Have cane, will travel…
Author: Jason Roberts
Humans have been explorers since the dawn of time. Ever since our Homo sapiens ancestors ventured out of Africa some 70,000 years ago we have displayed a seemingly unquenchable drive to explore every corner of our planet. From the Phoenicians and the Polynesians to the prehistoric colonizers of North America, humans have been unstoppable, often despite overwhelming adversity. That drive has continued into modern times, in the form of celebrated heroes like Marco Polo, Magellan and Captain Cook. But despite countless generations of daring adventurers, there may never have been a more remarkable explorer than James Holman, a sickly, blind man from Exeter. In A Sense of the World, author Jason Roberts tells his incredible story.
Enlisting in the British Navy at age twelve, Holman spent his brief naval career serving during the Napoleonic Wars and defending the British crown’s interests on the shores of eastern North America following the American Revolutionary War. However, his service was cut short due to the abrupt onset of incapacitating arthritis and a rapid deterioration of his vision in his early twenties. As his vision failed, he returned to his native England, retiring from service on a small pension and with no obvious way to support himself. But despite his poor health, blindness and limited finances he still had an overwhelming desire to explore the world.
Armed with a stout walking stick, a sturdy pair of walking shoes and an incredibly astute sense of self preservation, Holman proceeded to explore the entire globe. Climbing Mount Vesuvius during an eruption, fighting the slave trade in West Africa, hunting rogue elephants in Ceylon and exploring untamed wilderness on horseback in Australia, Holman pursued adventure purely for adventure’s sake, never turning down an opportunity or letting his blindness limit his ambition. While he would accept assistance when it was available, he often preferred to explore on his own, relying on his own wits and his non-visual senses to keep himself out of harm’s way.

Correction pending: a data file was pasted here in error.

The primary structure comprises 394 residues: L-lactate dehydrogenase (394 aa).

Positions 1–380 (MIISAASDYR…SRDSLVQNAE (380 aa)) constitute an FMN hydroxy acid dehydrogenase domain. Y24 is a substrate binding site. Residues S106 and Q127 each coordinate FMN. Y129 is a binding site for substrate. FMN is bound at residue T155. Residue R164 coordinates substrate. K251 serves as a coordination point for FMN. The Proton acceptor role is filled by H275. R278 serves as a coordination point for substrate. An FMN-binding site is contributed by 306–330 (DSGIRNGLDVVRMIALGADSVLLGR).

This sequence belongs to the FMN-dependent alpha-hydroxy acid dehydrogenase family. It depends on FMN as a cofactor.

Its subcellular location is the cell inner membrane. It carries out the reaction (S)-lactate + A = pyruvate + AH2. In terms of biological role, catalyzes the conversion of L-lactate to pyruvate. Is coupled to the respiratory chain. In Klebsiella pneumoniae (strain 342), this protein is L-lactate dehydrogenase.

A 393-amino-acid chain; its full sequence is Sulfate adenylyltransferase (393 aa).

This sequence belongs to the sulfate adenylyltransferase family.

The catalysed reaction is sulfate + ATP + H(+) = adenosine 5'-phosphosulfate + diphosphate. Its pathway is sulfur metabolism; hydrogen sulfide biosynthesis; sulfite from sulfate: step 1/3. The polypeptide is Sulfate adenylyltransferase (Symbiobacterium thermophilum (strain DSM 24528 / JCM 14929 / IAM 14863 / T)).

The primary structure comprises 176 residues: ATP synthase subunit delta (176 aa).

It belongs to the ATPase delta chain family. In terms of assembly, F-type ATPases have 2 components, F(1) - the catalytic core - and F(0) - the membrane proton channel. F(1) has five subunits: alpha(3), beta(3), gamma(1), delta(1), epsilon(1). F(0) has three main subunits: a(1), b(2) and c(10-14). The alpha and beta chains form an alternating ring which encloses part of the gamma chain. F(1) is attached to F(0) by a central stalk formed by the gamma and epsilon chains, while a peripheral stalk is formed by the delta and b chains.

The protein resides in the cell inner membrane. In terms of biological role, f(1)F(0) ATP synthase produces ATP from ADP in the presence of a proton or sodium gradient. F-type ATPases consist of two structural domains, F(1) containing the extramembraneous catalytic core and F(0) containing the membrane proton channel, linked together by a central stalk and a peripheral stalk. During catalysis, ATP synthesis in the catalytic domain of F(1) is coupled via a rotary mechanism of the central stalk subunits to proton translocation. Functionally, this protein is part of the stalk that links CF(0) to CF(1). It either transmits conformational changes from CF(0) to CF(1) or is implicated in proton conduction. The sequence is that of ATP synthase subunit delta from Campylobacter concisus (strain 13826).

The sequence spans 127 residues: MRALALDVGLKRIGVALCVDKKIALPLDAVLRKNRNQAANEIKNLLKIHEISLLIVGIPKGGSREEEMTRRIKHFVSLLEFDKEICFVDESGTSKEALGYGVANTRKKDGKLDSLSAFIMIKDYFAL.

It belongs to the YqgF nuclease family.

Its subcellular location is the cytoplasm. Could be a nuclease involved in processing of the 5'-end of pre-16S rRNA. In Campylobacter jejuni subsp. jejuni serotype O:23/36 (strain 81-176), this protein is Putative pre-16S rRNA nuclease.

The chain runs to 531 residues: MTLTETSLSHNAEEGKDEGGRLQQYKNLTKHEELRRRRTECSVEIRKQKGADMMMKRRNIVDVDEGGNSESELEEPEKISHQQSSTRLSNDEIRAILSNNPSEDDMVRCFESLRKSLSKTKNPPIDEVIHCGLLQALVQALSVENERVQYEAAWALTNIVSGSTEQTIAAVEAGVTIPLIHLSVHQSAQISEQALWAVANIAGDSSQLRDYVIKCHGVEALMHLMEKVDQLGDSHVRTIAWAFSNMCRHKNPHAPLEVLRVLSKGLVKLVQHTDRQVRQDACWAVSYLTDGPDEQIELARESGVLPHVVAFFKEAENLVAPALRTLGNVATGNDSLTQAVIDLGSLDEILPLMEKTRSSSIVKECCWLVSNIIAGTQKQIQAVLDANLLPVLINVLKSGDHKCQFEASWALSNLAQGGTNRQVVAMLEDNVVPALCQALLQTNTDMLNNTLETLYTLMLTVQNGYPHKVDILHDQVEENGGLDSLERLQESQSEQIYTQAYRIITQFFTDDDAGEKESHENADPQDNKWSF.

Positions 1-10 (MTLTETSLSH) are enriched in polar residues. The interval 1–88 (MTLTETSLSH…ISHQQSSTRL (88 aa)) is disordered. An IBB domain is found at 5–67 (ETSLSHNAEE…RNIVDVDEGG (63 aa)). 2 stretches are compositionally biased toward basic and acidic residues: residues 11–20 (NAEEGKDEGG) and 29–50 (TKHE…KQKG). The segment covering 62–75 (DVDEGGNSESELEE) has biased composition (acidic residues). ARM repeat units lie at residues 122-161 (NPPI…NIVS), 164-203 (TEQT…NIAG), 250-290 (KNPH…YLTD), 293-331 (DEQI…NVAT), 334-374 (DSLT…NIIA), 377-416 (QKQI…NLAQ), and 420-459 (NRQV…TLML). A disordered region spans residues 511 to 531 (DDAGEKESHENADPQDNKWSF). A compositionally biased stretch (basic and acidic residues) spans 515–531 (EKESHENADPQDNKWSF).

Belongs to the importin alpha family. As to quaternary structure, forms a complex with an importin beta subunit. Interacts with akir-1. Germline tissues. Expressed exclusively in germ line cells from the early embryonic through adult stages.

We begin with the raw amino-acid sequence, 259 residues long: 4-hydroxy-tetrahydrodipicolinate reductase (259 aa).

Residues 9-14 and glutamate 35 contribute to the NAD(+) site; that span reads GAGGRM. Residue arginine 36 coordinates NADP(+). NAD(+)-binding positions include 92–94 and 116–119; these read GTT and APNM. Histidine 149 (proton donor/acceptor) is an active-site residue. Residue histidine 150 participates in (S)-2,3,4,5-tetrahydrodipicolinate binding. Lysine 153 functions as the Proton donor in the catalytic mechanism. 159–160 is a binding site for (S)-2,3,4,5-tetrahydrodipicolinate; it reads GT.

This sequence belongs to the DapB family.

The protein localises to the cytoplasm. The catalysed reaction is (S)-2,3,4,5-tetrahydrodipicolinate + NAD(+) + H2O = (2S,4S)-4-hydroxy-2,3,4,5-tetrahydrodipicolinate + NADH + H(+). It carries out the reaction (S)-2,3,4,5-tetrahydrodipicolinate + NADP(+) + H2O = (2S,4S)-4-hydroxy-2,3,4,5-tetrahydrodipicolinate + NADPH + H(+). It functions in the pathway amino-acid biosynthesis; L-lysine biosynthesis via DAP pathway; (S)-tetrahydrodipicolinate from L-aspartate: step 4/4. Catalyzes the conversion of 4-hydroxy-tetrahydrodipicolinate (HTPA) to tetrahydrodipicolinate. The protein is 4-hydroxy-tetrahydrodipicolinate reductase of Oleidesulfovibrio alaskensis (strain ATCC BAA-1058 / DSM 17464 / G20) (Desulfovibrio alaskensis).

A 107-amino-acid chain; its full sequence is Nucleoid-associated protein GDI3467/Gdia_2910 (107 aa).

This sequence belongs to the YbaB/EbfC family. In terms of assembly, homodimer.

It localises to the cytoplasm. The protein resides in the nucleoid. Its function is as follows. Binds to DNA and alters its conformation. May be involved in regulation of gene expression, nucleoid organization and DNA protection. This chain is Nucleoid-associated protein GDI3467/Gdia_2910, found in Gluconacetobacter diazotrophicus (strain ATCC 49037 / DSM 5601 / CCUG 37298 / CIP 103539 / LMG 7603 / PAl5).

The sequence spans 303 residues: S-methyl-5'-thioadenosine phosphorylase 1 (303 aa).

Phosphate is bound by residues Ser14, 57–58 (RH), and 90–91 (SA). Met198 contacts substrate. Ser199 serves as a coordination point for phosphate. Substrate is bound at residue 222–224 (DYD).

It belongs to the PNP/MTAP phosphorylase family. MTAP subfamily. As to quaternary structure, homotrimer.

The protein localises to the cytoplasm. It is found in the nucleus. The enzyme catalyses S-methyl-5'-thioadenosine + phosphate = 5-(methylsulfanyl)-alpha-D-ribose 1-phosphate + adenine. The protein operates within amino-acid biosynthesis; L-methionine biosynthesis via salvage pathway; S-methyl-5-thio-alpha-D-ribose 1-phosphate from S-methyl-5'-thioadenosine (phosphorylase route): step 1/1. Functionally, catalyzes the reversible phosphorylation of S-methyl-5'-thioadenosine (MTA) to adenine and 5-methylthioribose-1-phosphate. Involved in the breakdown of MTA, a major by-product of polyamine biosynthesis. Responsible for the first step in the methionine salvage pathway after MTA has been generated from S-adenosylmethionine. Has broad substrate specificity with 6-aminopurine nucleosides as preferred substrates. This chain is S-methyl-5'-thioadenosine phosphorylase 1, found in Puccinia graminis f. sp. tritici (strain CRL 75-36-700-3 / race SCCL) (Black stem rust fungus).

Holman eventually became famous as “The Blind Traveler” and he went on to publish accounts of his travels to significant acclaim, even contributing observations that were subsequently used by scientists and naturalists that followed in his footsteps. Yet despite his successes, there were many critics who vigorously contested the idea that a blind man could actually be a legitimate explorer. And it’s on this topic that Holman’s saga becomes much more than a unique adventure story. The author’s extensive discussion of how blind people experience the world and how sighted individuals mistakenly dismiss their perspective – not just visually, but emotionally, intellectually, even sexually – is the highlight of the book.
In his first book, author Roberts has created a truly engaging story. Compiling essential information from relatively scant primary sources, he deftly captures Holman’s unique fortitude. Roberts’s successful and compelling resurrection of this great adventurer from the dustbin of history is worthy of the numerous awards and commendations it’s received.
Was Holman a great explorer whose grit and determination allowed him to succeed despite his blindness? Or did his blindness actually make him a greater explorer who was able to experience the world in ways that sighted individuals couldn’t? These are the kind of fascinating questions that A Sense of the World so compellingly examines. Much more than an entertaining and well written biography of a great adventurer, the book thoughtfully delves into the myriad ways that humans experience the world. Highly recommended.
— D. Driftless
Holman painting by George Chinnery
Thanks to author Sam Kean who enthusiastically recommended this book.